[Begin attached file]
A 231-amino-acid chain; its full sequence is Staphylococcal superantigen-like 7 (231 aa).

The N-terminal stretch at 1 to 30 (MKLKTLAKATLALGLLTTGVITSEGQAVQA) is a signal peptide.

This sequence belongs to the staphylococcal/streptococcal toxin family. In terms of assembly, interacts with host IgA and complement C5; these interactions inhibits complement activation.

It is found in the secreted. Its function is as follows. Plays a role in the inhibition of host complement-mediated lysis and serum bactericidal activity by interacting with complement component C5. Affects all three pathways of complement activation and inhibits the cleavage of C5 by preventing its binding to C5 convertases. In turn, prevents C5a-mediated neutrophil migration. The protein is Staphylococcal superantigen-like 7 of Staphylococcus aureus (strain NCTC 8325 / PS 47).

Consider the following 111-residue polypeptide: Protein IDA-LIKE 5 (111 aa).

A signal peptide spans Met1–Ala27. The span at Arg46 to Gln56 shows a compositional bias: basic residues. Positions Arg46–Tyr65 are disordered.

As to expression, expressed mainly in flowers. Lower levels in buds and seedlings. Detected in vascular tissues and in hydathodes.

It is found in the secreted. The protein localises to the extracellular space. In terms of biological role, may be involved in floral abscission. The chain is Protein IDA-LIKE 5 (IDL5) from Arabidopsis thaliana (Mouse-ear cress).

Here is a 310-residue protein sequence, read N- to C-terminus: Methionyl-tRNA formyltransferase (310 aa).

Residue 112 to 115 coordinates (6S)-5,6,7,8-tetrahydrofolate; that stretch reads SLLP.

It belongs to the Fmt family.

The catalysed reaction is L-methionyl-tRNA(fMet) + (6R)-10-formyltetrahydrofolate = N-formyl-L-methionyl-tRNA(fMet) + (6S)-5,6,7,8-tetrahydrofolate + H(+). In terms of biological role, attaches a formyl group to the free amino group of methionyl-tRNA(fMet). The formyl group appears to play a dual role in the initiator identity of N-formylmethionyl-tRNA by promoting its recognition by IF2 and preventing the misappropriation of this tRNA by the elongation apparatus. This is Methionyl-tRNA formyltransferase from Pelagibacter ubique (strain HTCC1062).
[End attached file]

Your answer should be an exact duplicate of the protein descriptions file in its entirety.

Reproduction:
A 231-amino-acid chain; its full sequence is Staphylococcal superantigen-like 7 (231 aa).

The N-terminal stretch at 1 to 30 (MKLKTLAKATLALGLLTTGVITSEGQAVQA) is a signal peptide.

This sequence belongs to the staphylococcal/streptococcal toxin family. In terms of assembly, interacts with host IgA and complement C5; these interactions inhibits complement activation.

It is found in the secreted. Its function is as follows. Plays a role in the inhibition of host complement-mediated lysis and serum bactericidal activity by interacting with complement component C5. Affects all three pathways of complement activation and inhibits the cleavage of C5 by preventing its binding to C5 convertases. In turn, prevents C5a-mediated neutrophil migration. The protein is Staphylococcal superantigen-like 7 of Staphylococcus aureus (strain NCTC 8325 / PS 47).

Consider the following 111-residue polypeptide: Protein IDA-LIKE 5 (111 aa).

A signal peptide spans Met1–Ala27. The span at Arg46 to Gln56 shows a compositional bias: basic residues. Positions Arg46–Tyr65 are disordered.

As to expression, expressed mainly in flowers. Lower levels in buds and seedlings. Detected in vascular tissues and in hydathodes.

It is found in the secreted. The protein localises to the extracellular space. In terms of biological role, may be involved in floral abscission. The chain is Protein IDA-LIKE 5 (IDL5) from Arabidopsis thaliana (Mouse-ear cress).

Here is a 310-residue protein sequence, read N- to C-terminus: Methionyl-tRNA formyltransferase (310 aa).

Residue 112 to 115 coordinates (6S)-5,6,7,8-tetrahydrofolate; that stretch reads SLLP.

It belongs to the Fmt family.

The catalysed reaction is L-methionyl-tRNA(fMet) + (6R)-10-formyltetrahydrofolate = N-formyl-L-methionyl-tRNA(fMet) + (6S)-5,6,7,8-tetrahydrofolate + H(+). In terms of biological role, attaches a formyl group to the free amino group of methionyl-tRNA(fMet). The formyl group appears to play a dual role in the initiator identity of N-formylmethionyl-tRNA by promoting its recognition by IF2 and preventing the misappropriation of this tRNA by the elongation apparatus. This is Methionyl-tRNA formyltransferase from Pelagibacter ubique (strain HTCC1062).